That's the title of the email my husband sent me from his computer in the other room.

Here's what he said:

"This actress is being lauded for wearing 'high-waisted' trousers: this is what now passes for a proper waist, and while I concede that it is better than the blubber-inducing-hip-hugger-from-hell craze, these trousers are at best riding on what used to be considered the hips. And you have railed against the low-waist epidemic for years!"

http://omg.yahoo.com/hilary-gets-high-waisted/photos/1917?nc#id=1

M-J's reply: "They really ought to stay off the hallucinogenic drugs over at OMG."

This Is NOT a Safari Dress!

Photo by Keith King

The photograph is very nice. The description, however, as a "classic safari dress", is absurd. From the article entitled, "11 New Classic Spring Wardrobe Additions" in Real Simple, (March 2008)
It might be a nice night-shirt, but it is certainly not a classic anything, much less a safari dress.

No one in his/her right mind would go "on safari" in something so skimpy, short, and without a collar or sleeves! Unless he/she wanted to be devoured by mosquitoes. And why bother with Wellingtons in this case? Why not go all the way and wear Crocs? Oh, by the way: Crocs will give you a rash, as will any plastic shoe. And never wear Hunter Wellingtons without socks! By the way, Hunter is the brand of Wellingtons made in Scotland. Beware of situations in which your Wellingtons could be punctured. I've had my latest pair for fifteen years. They are great for working in the garden and for mucking-out stables.

The idea on safari, as I wrote last summer, is to keep one's skin covered from the elements.

Now, THIS IS a safari dress:

When I manage to locate one like this, I'll let you know!


Advice for summer: wearing fewer clothes--exposing more skin--will not necessarily keep you cooler. You ought to dress to prevent the elements from getting to your skin. Loosely woven fabrics such as linen, and breathable ones like silk, can keep you cool and protect you from sun and insects. You'll never see anyone (except maybe the odd American tourist) walking out in the desert nearly naked.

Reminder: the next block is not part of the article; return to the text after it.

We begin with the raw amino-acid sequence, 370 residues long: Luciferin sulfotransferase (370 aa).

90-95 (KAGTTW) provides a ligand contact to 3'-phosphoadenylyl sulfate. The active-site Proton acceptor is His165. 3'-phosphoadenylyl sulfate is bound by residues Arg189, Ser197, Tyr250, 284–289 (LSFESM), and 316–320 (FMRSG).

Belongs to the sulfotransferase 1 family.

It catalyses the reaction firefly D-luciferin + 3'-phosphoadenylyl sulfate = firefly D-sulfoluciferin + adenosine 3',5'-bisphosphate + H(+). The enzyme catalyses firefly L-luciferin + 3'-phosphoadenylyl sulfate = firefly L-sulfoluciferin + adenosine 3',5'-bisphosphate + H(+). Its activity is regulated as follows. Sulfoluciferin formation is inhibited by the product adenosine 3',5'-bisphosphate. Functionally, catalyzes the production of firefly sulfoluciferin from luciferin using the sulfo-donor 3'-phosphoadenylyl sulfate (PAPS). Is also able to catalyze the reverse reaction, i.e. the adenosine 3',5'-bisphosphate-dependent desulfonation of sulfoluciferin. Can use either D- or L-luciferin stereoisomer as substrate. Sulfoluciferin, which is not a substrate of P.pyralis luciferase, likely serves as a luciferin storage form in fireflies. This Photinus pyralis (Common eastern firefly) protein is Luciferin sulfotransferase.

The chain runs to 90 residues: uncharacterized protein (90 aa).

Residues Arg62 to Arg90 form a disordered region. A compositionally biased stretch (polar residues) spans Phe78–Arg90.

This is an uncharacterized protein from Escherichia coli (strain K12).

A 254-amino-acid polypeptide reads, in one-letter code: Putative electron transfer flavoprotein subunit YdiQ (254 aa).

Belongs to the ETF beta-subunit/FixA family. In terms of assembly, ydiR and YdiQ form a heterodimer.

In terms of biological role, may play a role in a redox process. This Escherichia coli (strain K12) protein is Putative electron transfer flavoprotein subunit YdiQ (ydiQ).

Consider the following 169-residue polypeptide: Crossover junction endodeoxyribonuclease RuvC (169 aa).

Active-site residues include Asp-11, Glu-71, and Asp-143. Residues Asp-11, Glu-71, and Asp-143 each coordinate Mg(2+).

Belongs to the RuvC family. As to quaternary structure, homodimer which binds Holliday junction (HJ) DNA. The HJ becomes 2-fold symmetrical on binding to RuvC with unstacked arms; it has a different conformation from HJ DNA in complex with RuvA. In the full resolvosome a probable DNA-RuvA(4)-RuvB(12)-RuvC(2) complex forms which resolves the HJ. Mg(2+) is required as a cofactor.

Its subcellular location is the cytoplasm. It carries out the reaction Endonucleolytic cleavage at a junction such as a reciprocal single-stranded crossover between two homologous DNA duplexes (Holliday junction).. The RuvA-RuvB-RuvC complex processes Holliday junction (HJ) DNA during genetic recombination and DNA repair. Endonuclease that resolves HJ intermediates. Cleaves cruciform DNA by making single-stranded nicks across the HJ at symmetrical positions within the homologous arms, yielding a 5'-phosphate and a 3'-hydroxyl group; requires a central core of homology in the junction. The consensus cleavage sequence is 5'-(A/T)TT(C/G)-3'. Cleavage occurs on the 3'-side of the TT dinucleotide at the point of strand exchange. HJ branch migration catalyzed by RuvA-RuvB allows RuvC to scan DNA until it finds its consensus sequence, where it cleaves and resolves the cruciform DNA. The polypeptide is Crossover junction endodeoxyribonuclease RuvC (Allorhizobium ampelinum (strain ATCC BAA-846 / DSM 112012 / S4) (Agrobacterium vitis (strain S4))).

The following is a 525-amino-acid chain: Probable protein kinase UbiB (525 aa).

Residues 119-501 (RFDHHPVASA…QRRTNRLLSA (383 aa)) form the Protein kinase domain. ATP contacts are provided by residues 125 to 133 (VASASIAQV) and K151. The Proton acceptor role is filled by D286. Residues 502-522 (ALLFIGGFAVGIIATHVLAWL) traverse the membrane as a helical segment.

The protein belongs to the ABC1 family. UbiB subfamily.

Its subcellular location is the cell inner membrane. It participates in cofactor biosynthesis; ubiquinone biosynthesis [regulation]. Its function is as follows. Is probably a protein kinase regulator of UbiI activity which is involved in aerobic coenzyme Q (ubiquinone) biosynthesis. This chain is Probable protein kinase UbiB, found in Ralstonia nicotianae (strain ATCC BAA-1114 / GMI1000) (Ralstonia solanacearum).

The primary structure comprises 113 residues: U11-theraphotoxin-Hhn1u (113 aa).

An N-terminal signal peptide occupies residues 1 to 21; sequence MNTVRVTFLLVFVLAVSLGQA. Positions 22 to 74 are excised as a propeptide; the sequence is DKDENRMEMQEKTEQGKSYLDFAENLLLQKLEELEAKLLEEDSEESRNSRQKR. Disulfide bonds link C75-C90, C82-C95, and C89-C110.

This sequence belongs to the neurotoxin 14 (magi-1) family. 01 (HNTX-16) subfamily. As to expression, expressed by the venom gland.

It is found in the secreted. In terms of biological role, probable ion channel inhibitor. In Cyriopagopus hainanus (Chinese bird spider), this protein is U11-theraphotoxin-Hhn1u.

Copyright Countess Jeanne 2007

This lame design has one nod to practicality, and that's some sort of marsupial pockets (the designers are from Australia, I think). Again not classic! Following the "next" button on the photo show linked up above, I found yet another non-"classic" outrage--something that simply cannot be worn to work, contrary to what the copy below it claims....

There is, before the faux safari dress, as wardrobe additon number 8: a long, white skirt with a normal waist--which, after the distortions of the low-waist is erroneously labeled "higher than the natural waist" . It's a nice item by Club Monaco, but the photo in the magazine on close inspection shows the waist slightly lower than described, with a belt. I've just looked at Club Monaco's website. Almost everything there has a low waist, so in their distorted world, a regular waist would seem high. I notice the old "paper bag" look there, with its belt below the fabric's waistline, a gimmick straight out of the late eighties. And then, the sleeveless trench-dress, for which anyone who needs a brassiere must wear a strapless affair.

Clothes have been distorting the female figure ever since the return of the low waist and capri pants. And men tell me they can't stand bony anorexic women--a monster that fashion has created. No wonder there is such a market for male drugs. You know, the sort of vile garbage that unscrupulous vendors advertise by spamming your mailbox.

P.S.--here is a really practical safari dress from Cabela's, at a very low price. It comes closer to the "classic", though I would rather it had a normal waist and a fuller, longer skirt. UPDATE: the Cabela's Safari Dress needs its belt-loops raised two inches, so that the idiotic low-waist, which is so unflattering and purposeless on their otherwise perfect dress, is corrected. What a shame that the designers are still following a style that makes fashion victims out of women and disfigures them. So, if you order this dress, you can remove and raise the belt-loops, or wear it without a belt--but who wants empty, wide belt loops at the hip?
UPDATE on Cabela's Safari Dress: I had my belt loops raised an inch and a half, after being measured by the tailor. The safari dress now hangs properly. The process cost $15.00.